More 12th Century Chinese Philosophy for Armendarez

While looking for the quote I used, I found these gems, all from Chu Hsi:

~In reading, if you have no doubts, encourage them. And if you do have doubts, get rid of them. Only when you have reached this point have you made progress.

~Every morning, something should be ventured. Every evening, something should be realized. Every day something should be nurtured, and every day something should be preserved.

~Learning is something we have to do. If we don’t know to learn, we make ourselves deficient. Only if we know to learn, will we have no deficiencies. People today thing learning is something from the outside added on to them.

~Simply make a concrete effort. Arguing about it a lot just creates a ruckus.

~You mustn’t want do do everything at once. In a day a man can eat only three bowls of rice; he can’t eat ten or more days of rice at one sitting. In a day you can only read so much, and your efforts have a limit. As ever you mustn’t want to do everything at once.

~The problem with men is that they feel the views of others alone may be doubted, not their own. Should they try to reproach themselves as they reproach others, they may come to realize their own merits and demerits.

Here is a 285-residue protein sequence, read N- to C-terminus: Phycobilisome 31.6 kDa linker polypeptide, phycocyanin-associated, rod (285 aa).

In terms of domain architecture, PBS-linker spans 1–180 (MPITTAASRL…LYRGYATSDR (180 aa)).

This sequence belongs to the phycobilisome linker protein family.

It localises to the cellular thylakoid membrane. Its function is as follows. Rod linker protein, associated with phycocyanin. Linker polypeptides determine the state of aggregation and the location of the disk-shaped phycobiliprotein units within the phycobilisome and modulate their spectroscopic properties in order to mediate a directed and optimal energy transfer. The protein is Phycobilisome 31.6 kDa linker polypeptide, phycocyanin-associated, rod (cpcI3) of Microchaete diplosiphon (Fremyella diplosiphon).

~In teaching and guiding the younger generation, you must be stern and untiring. But only if you’re able to inspire and enlighten them as well will you be successful. If you’re simply stern with them, restraining them and that is all, it’ll be of no help.

~Students today are not the least bit excited about learning.

~People nowadays are unwilling to get started in making an effort–they all want to wait…how are they going to make any progress like this?*

~Everything is a matter of learning.

*This one is actually much longer with a great section that I neglected to write down. Unfortunately, I don’t have my books with me so I can provide neither the rest of the quote, nor the source information, except to say that some of them came from Chu Hsi’s Learning to Be a Sage and others came from his book Reflections on Things At Hand, both of which are great.

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